Snobbery and Fashion

    I should write here on deTocqueville and Americans, suburbanity, suburban inanity, political correctness.

    With the Internet, you can’t show how long your pointy shoes are, so you show your political opinions instead.

    I am more snobbish than all of you. Well, most of you. I am saved from this vanity by not having the class I want to impress nearby. I think I could be tempted by jet setters and British aristocrats and European aristocrats and the “real” Oxbridge set. I can’t be by the “real” Ivy Leaguers, who are in their dotage.

    Most people, though, want to look just like the professor of sociology or the real estate developer next door, someone who went to Big State U. and either earns $300,000/year or has a PhD from somewhere or other.

    The World of Being and the World of Seeming, and Beauty, which links the two.

    Good designers of women’s clothes use better cloth and connectors. They also have better design. Why? Because they can recognize it, and so can their customers. Ordinary designers can’t tell what’s good even if you stick it right in front of their nose and say, “It’s free to copy.”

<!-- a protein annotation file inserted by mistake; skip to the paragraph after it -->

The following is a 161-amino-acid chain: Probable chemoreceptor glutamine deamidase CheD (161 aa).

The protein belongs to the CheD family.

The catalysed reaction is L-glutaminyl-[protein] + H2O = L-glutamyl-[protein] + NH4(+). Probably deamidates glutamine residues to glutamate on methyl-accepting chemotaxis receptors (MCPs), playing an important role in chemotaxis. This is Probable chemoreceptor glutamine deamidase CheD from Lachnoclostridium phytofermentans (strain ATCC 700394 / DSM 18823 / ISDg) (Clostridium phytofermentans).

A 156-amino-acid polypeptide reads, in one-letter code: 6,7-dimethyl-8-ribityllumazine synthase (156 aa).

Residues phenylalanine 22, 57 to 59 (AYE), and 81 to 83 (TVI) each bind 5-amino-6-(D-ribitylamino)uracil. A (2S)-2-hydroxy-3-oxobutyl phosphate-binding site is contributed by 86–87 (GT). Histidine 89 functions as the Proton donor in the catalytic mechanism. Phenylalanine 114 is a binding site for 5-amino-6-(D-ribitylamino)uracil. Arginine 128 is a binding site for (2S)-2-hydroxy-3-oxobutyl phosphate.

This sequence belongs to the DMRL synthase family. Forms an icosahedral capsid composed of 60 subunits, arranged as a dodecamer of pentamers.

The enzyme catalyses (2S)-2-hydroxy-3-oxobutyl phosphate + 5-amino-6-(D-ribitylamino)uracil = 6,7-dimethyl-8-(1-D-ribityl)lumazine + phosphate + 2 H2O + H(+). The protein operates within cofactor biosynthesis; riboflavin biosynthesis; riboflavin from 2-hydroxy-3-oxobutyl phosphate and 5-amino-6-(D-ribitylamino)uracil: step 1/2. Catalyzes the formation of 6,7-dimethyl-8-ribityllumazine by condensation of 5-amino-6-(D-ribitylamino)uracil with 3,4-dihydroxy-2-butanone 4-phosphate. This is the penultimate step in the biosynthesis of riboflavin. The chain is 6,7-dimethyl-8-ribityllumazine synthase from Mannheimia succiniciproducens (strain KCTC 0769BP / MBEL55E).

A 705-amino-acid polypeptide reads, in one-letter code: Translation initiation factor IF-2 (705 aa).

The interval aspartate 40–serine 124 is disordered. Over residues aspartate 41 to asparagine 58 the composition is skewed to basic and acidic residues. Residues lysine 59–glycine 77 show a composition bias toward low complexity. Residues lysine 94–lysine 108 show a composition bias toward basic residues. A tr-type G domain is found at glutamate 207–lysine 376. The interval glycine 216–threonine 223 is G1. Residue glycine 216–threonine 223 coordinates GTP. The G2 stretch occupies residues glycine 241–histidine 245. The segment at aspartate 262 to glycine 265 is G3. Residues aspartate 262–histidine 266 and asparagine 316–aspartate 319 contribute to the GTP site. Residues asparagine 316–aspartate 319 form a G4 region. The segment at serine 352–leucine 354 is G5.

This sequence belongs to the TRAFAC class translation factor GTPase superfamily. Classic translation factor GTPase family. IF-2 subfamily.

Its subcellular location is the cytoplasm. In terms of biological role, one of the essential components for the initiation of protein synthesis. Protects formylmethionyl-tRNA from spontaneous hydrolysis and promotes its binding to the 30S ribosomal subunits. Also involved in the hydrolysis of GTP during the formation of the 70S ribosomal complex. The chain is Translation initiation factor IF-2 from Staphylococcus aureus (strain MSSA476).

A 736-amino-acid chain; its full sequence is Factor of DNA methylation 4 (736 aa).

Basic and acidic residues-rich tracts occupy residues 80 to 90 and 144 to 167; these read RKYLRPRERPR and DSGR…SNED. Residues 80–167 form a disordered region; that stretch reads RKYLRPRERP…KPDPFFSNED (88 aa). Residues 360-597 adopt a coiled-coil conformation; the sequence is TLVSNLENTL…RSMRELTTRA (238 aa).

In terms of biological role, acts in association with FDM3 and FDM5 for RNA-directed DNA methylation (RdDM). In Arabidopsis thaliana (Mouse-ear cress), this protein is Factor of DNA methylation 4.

Probably most of the jet setters can’t tell beauty either, but they’re well bred, so they are modest enough to take advice, or they are taught to be snobbish and only buy from Tiffany’s even though they’d prefer something cheap and gaudy. The Canadian Rex Mottram in Brideshead Revisited. He cared too much about money, but it’s not as if Julia could tell the difference between a good diamond and a bad one, except by the price tag OR the brand name, which would, however, be extremely important to her.

    ‘Hamilton’ Loses Its Snob Appeal
    Political correctness is a barrier to keep the working class from becoming upwardly mobile.
    Rob Henderson, July 14, 2020, Wall Street Journal.